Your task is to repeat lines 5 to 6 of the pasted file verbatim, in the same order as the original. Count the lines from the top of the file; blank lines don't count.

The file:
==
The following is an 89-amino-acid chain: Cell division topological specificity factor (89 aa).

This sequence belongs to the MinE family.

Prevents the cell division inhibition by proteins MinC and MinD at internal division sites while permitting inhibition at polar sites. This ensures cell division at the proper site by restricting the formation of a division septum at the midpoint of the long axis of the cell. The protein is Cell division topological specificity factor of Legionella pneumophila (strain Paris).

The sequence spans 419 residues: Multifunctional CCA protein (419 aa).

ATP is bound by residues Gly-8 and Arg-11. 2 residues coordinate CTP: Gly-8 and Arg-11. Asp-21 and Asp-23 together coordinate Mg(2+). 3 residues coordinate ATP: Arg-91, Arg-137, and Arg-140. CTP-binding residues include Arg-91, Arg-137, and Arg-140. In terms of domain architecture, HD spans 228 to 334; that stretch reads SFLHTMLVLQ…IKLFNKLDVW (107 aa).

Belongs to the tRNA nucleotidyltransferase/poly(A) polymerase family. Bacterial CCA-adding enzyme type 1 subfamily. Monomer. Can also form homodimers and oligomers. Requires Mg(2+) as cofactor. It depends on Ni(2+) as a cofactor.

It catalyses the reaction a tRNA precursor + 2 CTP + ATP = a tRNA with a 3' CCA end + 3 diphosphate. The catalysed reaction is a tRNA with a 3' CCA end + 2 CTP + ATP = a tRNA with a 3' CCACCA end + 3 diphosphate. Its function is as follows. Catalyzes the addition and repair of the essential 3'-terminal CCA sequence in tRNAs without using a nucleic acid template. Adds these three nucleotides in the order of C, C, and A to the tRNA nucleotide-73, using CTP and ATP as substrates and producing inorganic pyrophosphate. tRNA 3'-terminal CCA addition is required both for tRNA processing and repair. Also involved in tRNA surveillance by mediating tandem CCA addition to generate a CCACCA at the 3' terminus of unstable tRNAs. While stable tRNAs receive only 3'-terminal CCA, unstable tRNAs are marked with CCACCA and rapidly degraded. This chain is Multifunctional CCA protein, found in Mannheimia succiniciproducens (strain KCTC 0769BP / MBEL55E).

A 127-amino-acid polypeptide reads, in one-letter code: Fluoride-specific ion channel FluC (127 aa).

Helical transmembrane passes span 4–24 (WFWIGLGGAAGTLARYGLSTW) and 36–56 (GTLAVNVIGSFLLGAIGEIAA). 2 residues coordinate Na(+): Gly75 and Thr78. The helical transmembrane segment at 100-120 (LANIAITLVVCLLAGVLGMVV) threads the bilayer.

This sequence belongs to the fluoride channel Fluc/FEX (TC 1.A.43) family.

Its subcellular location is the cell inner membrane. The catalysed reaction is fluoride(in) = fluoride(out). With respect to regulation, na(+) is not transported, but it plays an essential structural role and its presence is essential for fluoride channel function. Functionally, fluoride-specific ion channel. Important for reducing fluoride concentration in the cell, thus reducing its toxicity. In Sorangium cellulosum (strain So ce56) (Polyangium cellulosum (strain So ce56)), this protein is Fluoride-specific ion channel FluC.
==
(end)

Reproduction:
ATP is bound by residues Gly-8 and Arg-11. 2 residues coordinate CTP: Gly-8 and Arg-11. Asp-21 and Asp-23 together coordinate Mg(2+). 3 residues coordinate ATP: Arg-91, Arg-137, and Arg-140. CTP-binding residues include Arg-91, Arg-137, and Arg-140. In terms of domain architecture, HD spans 228 to 334; that stretch reads SFLHTMLVLQ…IKLFNKLDVW (107 aa).

Belongs to the tRNA nucleotidyltransferase/poly(A) polymerase family. Bacterial CCA-adding enzyme type 1 subfamily. Monomer. Can also form homodimers and oligomers. Requires Mg(2+) as cofactor. It depends on Ni(2+) as a cofactor.